According to the National Alliance to End Homelessness, over half a million people living in the United States, as of January 2016, were living on the streets, in cars, in homeless shelters, or in subsidized transitional housing. Of that number, 206,286 were people in families, 358,422 were individuals, and a quarter of the entire group were children. As for myself, I am homeless by choice.
I am not saying that if given the option of living in a house or an apartment versus car dwelling, I would prefer to be homeless. Its just that I want to be domiciled on my terms. And since I have only myself to support, at this point in my life, I choose to be homeless.
“If that is the case”, one might ask, “why is homelessness the better option?” I was not born in Santa Barbara. I do not have any family here. In Nashville, Tennessee where most of my people reside, there are literally tens of couches I could crash on, and rooms I could have. There has even been the offer of an entire home, free of charge, to care-take. I choose to be homeless in Santa Barbara primarily because I am on a vision quest, I am working on a dream. Secondarily, because I suffer from Seasonal Affective Disorder… Nashville has eight months of overcast skies a year. And lastly, because I resonate with the energy of Santa Barbara. Santa Barbara is my perfect place on this earth. I have visited ten countries, have been to nineteen out of the fifty states of the union, and have lived and worked in over thirty cities… Of all my experience, Santa Barbara is the best. We have the sea and the mountains. There’s culture and country, wine and orchards. Close enough to major metropolitan centers to visit them, and far enough away to not be overly effected by them. Literally the best of any industry resides here. There is a saying among the Nashvillians… “Nashville is on the ground floor. Just stomp down the grass, pee in the corners, and go for it.” That sentiment is equally applicable to Santa Barbara.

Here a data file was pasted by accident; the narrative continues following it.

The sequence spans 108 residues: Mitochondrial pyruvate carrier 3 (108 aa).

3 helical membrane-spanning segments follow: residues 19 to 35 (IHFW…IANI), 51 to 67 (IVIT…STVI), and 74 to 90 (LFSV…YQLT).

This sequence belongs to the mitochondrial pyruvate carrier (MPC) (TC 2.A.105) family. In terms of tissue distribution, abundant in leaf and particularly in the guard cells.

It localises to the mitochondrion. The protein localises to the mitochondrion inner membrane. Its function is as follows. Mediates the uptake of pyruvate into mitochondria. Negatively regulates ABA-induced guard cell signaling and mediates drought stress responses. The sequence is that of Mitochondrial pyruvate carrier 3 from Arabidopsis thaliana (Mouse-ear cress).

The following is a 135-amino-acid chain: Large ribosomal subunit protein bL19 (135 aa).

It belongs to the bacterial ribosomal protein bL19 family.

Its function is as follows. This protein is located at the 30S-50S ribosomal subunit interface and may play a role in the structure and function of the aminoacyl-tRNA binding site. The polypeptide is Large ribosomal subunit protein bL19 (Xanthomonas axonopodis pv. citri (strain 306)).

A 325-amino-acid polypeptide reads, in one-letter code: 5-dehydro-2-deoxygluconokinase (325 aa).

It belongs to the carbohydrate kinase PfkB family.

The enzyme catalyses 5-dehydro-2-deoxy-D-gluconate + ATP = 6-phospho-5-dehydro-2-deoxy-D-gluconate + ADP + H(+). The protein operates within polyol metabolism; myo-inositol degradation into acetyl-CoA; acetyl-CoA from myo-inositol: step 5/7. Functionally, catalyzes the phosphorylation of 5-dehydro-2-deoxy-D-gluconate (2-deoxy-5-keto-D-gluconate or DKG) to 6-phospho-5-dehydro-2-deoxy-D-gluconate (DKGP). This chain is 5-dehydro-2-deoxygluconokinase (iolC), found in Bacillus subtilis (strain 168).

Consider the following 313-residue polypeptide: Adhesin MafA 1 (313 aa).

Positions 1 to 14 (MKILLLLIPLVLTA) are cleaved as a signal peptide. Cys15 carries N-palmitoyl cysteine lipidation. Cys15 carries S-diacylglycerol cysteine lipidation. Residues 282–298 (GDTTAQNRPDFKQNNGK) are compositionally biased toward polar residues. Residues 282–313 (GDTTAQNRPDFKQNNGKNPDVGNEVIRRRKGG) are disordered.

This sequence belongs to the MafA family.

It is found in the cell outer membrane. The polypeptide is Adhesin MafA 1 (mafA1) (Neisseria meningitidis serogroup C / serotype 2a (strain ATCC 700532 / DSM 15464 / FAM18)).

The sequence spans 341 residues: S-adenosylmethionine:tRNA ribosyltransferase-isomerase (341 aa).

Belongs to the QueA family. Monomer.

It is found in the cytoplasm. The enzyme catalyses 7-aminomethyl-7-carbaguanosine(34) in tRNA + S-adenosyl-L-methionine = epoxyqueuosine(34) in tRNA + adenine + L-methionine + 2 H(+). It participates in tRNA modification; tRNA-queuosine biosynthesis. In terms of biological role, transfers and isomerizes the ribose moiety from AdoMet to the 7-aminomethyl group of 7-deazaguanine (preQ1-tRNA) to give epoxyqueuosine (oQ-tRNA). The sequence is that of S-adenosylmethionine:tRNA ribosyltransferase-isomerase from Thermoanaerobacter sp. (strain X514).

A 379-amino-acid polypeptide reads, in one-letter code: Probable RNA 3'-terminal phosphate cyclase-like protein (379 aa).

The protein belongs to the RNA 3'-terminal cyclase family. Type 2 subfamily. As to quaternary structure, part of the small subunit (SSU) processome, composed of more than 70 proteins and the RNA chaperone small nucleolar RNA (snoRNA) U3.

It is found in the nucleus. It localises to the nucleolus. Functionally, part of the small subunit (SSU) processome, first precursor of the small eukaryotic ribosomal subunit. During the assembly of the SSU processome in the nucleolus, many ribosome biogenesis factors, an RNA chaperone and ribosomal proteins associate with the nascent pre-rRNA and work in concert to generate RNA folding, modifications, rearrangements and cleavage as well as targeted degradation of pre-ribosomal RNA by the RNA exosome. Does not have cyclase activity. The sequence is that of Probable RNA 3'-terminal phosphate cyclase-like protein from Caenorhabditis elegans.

Before I moved to Santa Barbara, I did my research. There is a book by Joel Skousen, Strategic Relocation, it analyzes the 3,141 counties of the United States and rates them according to their suitability if the shit-hits-the-fan. The “shit” being a WROL situation, (Without Rule Of Law). In that case, if you have to live in California, Santa Barbara scored not the best, but still okay.
Another consideration is time. One of my elder sisters lamented to me that moving around, as much as she did in her life, limited her success. Meaning she would have fared better if she had stayed in one city for the entirety of her life. To compare and contrast with another one of my siblings (I have many) who did just that… He owns four houses, he has deep connections in the community, and his network of business contacts is absolutely labyrinthine. I learned this late… I don’t want to start over anymore… Santa Barbara is where I want to be. And at this juncture, being a car dwelling, business owning, homeless person is an acceptable price to pay for the privilege.